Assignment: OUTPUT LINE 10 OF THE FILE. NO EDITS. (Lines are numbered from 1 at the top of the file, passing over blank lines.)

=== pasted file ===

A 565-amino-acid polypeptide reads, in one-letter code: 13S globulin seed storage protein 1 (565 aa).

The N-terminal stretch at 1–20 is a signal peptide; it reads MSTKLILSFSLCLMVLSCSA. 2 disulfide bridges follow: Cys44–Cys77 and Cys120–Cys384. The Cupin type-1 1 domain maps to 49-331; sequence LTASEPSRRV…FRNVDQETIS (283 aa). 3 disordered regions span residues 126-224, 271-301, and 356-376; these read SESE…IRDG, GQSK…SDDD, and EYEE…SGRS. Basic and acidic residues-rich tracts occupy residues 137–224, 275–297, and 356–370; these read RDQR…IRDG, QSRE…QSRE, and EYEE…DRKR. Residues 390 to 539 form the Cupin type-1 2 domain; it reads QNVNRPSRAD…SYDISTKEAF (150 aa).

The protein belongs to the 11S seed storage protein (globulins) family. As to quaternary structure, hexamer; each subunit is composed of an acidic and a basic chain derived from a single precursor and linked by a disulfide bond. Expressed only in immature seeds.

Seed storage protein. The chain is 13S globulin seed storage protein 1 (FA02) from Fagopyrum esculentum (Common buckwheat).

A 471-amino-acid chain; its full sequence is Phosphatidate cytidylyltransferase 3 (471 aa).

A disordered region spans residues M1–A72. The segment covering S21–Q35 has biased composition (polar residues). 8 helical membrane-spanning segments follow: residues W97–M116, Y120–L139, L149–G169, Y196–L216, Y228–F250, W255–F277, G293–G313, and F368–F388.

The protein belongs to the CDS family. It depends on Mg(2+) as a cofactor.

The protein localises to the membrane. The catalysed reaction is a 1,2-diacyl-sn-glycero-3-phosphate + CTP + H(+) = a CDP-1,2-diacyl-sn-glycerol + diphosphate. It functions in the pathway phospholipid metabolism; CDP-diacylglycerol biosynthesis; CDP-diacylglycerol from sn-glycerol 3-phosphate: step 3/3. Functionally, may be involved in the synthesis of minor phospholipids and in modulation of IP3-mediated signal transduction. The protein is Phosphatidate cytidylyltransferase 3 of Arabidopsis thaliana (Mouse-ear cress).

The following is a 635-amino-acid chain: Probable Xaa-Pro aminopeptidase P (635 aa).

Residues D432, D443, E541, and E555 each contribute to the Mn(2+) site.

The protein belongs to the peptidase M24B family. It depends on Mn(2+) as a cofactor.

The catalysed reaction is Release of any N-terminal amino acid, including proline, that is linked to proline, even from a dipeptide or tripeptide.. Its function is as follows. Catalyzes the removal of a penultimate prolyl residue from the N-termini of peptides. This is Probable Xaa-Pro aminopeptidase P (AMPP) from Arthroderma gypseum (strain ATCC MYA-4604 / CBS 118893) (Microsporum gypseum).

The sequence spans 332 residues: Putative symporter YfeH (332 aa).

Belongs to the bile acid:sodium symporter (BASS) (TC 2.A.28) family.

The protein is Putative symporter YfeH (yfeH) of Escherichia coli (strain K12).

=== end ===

Residues D432, D443, E541, and E555 each contribute to the Mn(2+) site.